Tape shipments increased to 152.9 exabytes in 2023 — not bad for a ’dead’ storage medium

Digital tape storage is still heavily used
(Image credit: Shutterstock)

Magnetic tape is supposed to be dead as a digital storage medium. However, the people and organizations who use it apparently never got that memo. Manufacturers behind the Linear Tape-Open (standard) shipped 152.9 exabytes of magnetic tape capacity (compressed) in 2023. That’s actually 3.14 percent greater capacity than in 2022. 

The three remaining LTO Program Technology Partners, HPE, IBM, and Quantum, provided the details in The Annual LTO Program Media Shipment Report. Some of that growth between 2022 and 2023 was attributed to “rapid data generation and the increased infrastructure requirements of hyperscalers and enterprises.” In other words, AI storage requirements.

Total exabytes of compressed LTO tape capacity of LTO tape shipped over the past 12 years (Image credit: The LTO Program)

When I began working in the computer industry in the mid-1990s, magnetic tape was thought to be on its way out as a digital storage medium. Zip drives were fading from the consumer market, and external hard drives were supposed to replace LTO tape for backup and archival purposes.

It looks like those newer technologies never sent magnetic tape to its grave, though. There are several reasons for this. Tape has a huge capacity, and taking it offline is easy. It’s also quite durable, and experience has shown the media can safely protect data for up to 30 years. Its proponents highly recommend tape for storing data that doesn’t need to be accessed very often.

For archival purposes and backups, tape can often be less expensive than disk drives, even the old-school rotational ones. It’s easily stored and kept safe from potential ransomware infections - working as cold storage. In terms of environmental concerns, research has shown tape storage is less polluting than HDDs and SSDs, too.

The major drawback is the reason tape is recommended only for data you don’t need to access very often. Access and restoral from a tape backup sometimes feels like it takes forever.

How does the amount of tape capacity shipped compare to hard drive capacity? We don’t have exact figures, but consider it like night and day. Seagate alone shipped 99 exabytes worth of hard drives just in the third quarter of 2024, and it is only one hard disk maker of many.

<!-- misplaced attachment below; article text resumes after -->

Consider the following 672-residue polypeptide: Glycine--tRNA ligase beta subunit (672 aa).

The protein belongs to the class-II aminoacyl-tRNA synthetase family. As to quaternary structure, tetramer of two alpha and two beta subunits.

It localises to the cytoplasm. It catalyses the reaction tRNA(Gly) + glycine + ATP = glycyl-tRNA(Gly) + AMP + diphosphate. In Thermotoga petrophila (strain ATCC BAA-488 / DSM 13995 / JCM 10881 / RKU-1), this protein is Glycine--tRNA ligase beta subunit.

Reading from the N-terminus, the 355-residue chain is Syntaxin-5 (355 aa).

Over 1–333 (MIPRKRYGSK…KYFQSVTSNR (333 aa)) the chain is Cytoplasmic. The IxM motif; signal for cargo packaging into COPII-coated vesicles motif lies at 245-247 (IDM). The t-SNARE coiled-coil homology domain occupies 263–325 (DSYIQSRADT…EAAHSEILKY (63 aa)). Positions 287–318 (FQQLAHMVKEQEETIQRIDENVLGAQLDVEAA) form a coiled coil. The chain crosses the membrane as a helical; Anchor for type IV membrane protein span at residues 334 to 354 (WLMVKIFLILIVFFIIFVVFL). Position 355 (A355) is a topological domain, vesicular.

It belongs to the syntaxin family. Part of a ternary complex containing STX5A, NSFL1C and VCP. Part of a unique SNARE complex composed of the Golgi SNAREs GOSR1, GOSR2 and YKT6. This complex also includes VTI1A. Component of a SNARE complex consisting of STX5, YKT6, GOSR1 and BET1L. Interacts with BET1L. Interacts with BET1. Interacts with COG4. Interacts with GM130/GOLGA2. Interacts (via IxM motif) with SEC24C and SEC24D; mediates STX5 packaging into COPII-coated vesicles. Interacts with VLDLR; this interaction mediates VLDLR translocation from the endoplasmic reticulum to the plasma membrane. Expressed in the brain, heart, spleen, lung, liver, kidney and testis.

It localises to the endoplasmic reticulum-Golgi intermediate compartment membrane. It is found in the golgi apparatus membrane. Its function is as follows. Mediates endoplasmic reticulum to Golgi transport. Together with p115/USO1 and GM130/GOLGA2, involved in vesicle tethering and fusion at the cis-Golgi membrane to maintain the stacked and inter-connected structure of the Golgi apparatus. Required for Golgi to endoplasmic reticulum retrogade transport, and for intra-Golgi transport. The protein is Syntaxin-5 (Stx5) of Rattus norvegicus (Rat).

Freelance News Writer
  • Evildead_666
    I managed to swag an LTO5 drive a few years ago, and use it for backups of my nas.
    Cheap long term storage for 1.5TB per tape.
    I wish magneto optical had stayed around though.
    Just as durable, if not better than tape.
    Reply
  • bit_user
    I wonder how much of this is really due to the speed bump HDDs have seemed to hit in their capacity ramp. It seemed like CRM had run out of steam, SMR isn't a well you can keep going back to, and the EAMR transition has been beset with problems and delays.
    Reply
  • bit_user
    Evildead_666 said:
    I wish magneto optical had stayed around though.
    Just as durable, if not better than tape.
    What about rewritable optical? For short-term backups, those would seem to be an attractive option. Sure, it has the same capacity problems as write-once optical disc formats, but at least you're not generating landfill waste as quickly.
    Reply
  • edzieba
    Whilst EB shipped has remained flat over the last 3 years, LTO-9 released in that timeframe so number of tapes shipped would have decreased (and even without LTO-9, tailoff in legacy tape shipments would also impact unit volumes shipped for same overall bits shipped).

    bit_user said:
    What about rewritable optical? For short-term backups, those would seem to be an attractive option. Sure, it has the same capacity problems as write-once optical disc formats, but at least you're not generating landfill waste as quickly.
    Sony's Optical Disc Archive was exactly this, though they discontinued the lineup last year (discpacks are still available though). The system was based on cartridges contain multiple double-sided quad-layer BD discs, for up to 5.5TB per cartridge.
    Reply